Overall, resilience gives you the power to overcome setbacks, so that you can live the life you’ve always imagined.
The good news is that even if you’re not a naturally resilient person, you can learn to develop a resilient mindset and attitude. To do so, incorporate the following into your daily life:
- Get enough sleep and exercise, and learn to manage stress. When you take care of your mind and body, you’re better able to cope effectively with challenges in your life.
- Practice thought awareness. Resilient people don’t let negative thoughts derail their efforts. Instead, they consistently practice positive thinking. Also, “listen” to how you talk to yourself when something goes wrong ~ if you find yourself making statements that are permanent, pervasive or personalized correct these thoughts in your mind.
- Practice restructuring thoughts to change the way that you think about negative situations and bad events.
- Learn from mistakes and failures. Every mistake has the power to teach you something important. Don’t stop searching until you’ve found the lesson in every situation. Also, make sure that you understand the idea of “post traumatic growth” – there is real meaning in the saying “what doesn’t kill you, will make you stronger.”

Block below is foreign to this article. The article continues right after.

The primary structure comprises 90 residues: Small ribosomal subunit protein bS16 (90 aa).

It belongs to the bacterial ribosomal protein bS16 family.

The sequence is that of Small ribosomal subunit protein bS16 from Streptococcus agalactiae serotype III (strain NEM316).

- Choose your response. Remember that everyone experiences bad days and everyone goes through crises. But you have a choice in how you respond. You can choose to react negatively or in a panic, or you can choose to remain calm and logical to find a solution. Your reaction is always up to you.
- Maintain perspective. Resilient people understand that, although a situation or crisis may seem overwhelming in the moment, it may not make that much of an impact over the long-term. Try to avoid blowing events out of proportion.
- Set effective, personal goals
- Build your self confidence. Remember resilient people are confident they are going to succeed eventually, despite the setbacks or stress they may be facing. This belief in themselves also enables them to take risks: when you develop confidence and a strong sense of self, you have the strength to keep moving forward and to take the risks you need to get ahead.
- Develop strong relationships with your colleagues. People who have strong connections at work are more resistant to stress and they’re happier in their role. This also goes for your personal life: the more real friendships you develop, the more resilient you’re going to be, because you have a strong support network to fall back on.
- Focus on being flexible. Resilient people understand that things change, and that carefully-made plans may occasionally, need to be amended or scrapped.
Resilience is the ability to bounce back when things don’t go as planned. You can develop resilience in several ways. First, take care of yourself by exercising daily and getting enough sleep so you can control stress more easily. The stronger you feel physically and emotionally, the easier it is for you to overcome challenges.
Focus on thinking positively, and try to learn from setbacks and the mistakes you make. Set specific and achievable personal goals, and work on boosting your self-confidence. And finally, build strong relationships with colleagues and friends so you have a support network to fall back on.